Executive Summary

Instability hampering
long-term action
Political instability continues to undermine sound policy development and implementation underpinned by a long-term vision. There have now been seven changes of prime minister in 12 years, with only two of these the result of a federal election. While the intransigence of the Senate – which no government has had control of since 2007 – has been a factor in frustrating policy action and creating instability, a much more important factor has been disunity within the major political parties. That said, the May 2019 federal election saw a surprise victory for the incumbent government led by Scott Morrison, and since then there has been less evidence of disunity within the coalition government.
Difficult fiscal decisions being delayed
Since the end of the mining boom in 2012, Australia’s economic circumstances have fundamentally altered, with living standards stagnating. The government’s fiscal position has also deteriorated precipitously, although it improved somewhat in the review period thanks to the strength of commodity prices. Difficult fiscal policy decisions will be necessary over the coming years, yet there does not appear to be much appetite for these among the political leadership. That said, after an initial period of policy paralysis, the Turnbull government experienced some success in passing reform legislation over its final two years. To a significant extent, this reflected the government’s adoption of a more moderate or balanced agenda that proved more acceptable to independents and minor parties. This has broadly continued under new Prime Minister Scott Morrison, although the government’s policy agenda following its electoral victory in May 2019 has been almost nonexistent.
Economy boosted by currency’s weakness
One factor supporting the economy is the continued relative weakness of the Australian dollar, which improves the country’s competitive position particularly with regard to tourism and education services. Many observers feared that the end of the housing boom would result in declining domestic demand and an end to Australia’s 29-year-long phase of economic growth, but to date this has been avoided, and indeed the housing market appeared to be recovering as of the end of the review period.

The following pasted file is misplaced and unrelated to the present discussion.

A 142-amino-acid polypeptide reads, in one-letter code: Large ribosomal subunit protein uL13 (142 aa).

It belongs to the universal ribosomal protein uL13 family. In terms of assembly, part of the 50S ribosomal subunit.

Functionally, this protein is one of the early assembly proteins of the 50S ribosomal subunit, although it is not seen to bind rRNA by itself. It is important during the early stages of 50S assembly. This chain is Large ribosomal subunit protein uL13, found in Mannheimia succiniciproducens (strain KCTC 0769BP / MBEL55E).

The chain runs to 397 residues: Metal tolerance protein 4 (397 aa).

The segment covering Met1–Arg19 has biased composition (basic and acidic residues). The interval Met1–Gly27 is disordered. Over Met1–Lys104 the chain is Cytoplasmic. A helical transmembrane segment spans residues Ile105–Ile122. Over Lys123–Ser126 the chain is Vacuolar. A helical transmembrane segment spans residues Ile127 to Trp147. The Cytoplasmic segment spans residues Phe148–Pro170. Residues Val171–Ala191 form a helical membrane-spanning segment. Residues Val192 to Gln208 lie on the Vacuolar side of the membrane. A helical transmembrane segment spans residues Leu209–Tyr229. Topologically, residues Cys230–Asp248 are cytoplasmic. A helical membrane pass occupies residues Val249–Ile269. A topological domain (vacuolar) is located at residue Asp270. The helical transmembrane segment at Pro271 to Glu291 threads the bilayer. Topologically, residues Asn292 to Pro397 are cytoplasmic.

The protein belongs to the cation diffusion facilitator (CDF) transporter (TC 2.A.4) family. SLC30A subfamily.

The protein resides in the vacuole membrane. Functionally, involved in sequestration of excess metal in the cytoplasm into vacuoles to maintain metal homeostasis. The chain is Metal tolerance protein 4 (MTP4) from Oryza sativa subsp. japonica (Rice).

Strong fiscal position,
but stagnant incomes
Economic and social outcomes continue to be relatively good in absolute terms, and sustainable policy performance compares reasonably favorably with many other developed countries. In particular, the fiscal position continues to be considerably stronger than in many other OECD countries. However, real wages and household incomes remain stagnant.
Ample scope for
improved governance
Overall, policy performance remained relatively unchanged in the current review period compared with the previous one. There is consequently considerable scope for improvement in governance. In its early years, the coalition government cut public sector employment, reduced funding for several government agencies, and partially reneged on the health and education funding agreements reached between the state and territorial governments prior to the 2013 election. More recent government actions have only slightly improved the situation. In particular, many persistent problems remain, including the vertical fiscal imbalances between the federal, state and territory governments; the lack of a coherent, effective and sustainable energy policy; the absence of legally protected human rights; the politicization of the public sector; and the degree of concentration in media ownership.
Continued minority status for government
The Labor Party proved unable to win the elections to the Australian Parliament on 18 May 2019. The Liberal/National Party coalition, which had lacked a majority since October 2018, won 77 seats in the 151-seat House of Representatives. Although the coalition still lacks a majority in the Senate, where it holds 35 out of 76 seats, it now needs the support of only four instead of nine independent senators. The coalition achieved its first notable success on 4 July 2019, when its complete package of income-tax cuts, the heart of its election program, passed the Senate with the votes of four independent senators.
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